Remembering UNC’s African-American history with the Black & Blue Tour

By Jessica Snouwaert

The wooden door of the UNC-Chapel Hill Visitors Center flings open. Two college-age women scurry in and beeline their way through the people milling about the marble foyer.

“Professor Porter, we’re coming on your tour today,” one of the young women, Jasmine Pourtaheri, says as they approach a jovial-looking man standing near the front desk.

“I’m glad you could make it,” Porter says. “We’ll start the tour soon, so let me get everyone outside.” Jasmine nods and blends into the crowd.

“Welcome everyone to the Black & Blue Tour Part II,” Porter says. “We’re going to get started, so let’s head outside.”

He marches across the foyer, leading the crowd out into the gray February afternoon.

The crowd follows.

They all stop at the edge of McCorkle Place when he points to a white, marble obelisk a dozen yards away. He explains some of the history about the obelisk, noting that it marks the grave of UNC’s first president, Joseph Caldwell.

“I won’t go into too much detail about that now,” he says, “But keep it in mind for later on in the tour.”

He marches onward, attendees in tow, and calls back, “In spite of my Southern accent I walk like a New Yorker.”

Jasmine glances at the other young woman with her and giggles. She knows this is not going to be an average tour.

Viewing UNC’s history from a different angle

The Black & Blue Tour focuses on African-American history at UNC.

Robert Porter, a lecturer in African, African American and Diaspora Studies (AAAD), started leading the tour after its founder, AAAD professor Tim McMillan, resigned in 2015.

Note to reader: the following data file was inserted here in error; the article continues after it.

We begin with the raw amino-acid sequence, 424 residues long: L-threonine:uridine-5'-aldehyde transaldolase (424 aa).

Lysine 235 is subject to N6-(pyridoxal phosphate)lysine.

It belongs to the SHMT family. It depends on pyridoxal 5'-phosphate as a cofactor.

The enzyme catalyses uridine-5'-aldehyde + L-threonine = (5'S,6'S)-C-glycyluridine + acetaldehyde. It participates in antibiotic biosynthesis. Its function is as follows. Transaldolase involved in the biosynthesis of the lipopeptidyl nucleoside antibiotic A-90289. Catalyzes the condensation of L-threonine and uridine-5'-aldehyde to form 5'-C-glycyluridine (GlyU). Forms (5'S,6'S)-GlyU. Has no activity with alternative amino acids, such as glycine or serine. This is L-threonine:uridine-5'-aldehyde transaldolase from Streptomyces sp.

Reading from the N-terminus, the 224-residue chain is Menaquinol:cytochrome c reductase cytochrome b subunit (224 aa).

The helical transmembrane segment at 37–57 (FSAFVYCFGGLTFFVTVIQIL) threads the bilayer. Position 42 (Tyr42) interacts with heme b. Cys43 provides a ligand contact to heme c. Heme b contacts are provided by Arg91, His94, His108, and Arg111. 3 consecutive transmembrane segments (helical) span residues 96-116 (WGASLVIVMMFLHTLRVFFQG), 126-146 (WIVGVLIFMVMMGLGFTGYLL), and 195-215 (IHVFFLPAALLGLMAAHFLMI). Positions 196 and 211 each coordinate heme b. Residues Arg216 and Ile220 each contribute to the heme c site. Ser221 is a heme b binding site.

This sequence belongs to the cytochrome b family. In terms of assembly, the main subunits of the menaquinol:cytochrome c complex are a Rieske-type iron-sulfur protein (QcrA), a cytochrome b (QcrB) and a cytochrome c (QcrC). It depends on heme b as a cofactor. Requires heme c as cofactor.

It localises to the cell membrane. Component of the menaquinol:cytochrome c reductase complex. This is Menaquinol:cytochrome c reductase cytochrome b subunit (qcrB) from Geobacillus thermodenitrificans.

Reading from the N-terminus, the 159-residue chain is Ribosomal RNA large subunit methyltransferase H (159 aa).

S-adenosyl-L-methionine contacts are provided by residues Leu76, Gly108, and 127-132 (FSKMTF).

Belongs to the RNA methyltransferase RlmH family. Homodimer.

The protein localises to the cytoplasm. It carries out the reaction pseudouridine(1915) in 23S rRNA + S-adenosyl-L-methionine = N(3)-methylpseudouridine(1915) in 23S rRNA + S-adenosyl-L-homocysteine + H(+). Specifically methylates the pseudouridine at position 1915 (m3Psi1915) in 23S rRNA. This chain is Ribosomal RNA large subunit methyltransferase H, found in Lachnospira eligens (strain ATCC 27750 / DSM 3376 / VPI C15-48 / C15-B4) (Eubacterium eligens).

Black & Blue is one of the most popular tours given by the UNC Visitors Center as a part of the Priceless Gem tour series. The series of walking tours aim to give attendees an in-depth look at UNC’s history with the insight of an expert guide.

“It’s an interesting way to view UNC’s history from kind of a different angle,” Lindsey Waldenberg, manager of the UNC Visitors Center said. “It’s always interesting to take a look at the past through different lenses, so I’ve really enjoyed that aspect of it.”

But much of the tour’s vibrancy is thanks to Porter’s satire of what he calls “the typical American tour.”

“I’ve learned more about how to do this tour by looking at what all the tours I’ve been on do wrong,” Porter said. “Have I really learned anything about how to do a tour right from the ones I’ve been on? Huh, not so much.”

Porter has attended hundreds of tours, many of which he says treat African-American history as a sidebar, and deemphasize that fact that African-American history is American history.

Porter’s tour seeks to set the record straight. He wants attendees to walk away with a profound appreciation for African-American History.

As a child, Porter was enthralled by this history. When most children idolized Batman, Superman and Spiderman, Porter saw Frederick Douglass, Harriet Tubman and Abraham Lincoln.

Porter found inspiration in the stories of his heroes – the heroes who worked to make their lives better in the face of adversity.

“They had difficult lives and they went through a lot of hellish things to be sure, but they made their time on earth count,” Porter said. “They made a difference.”

Now he tries to make a difference by sharing the stories of the history of UNC’s campus, Chapel Hill and North Carolina. Stories just like the ones he learned as a child.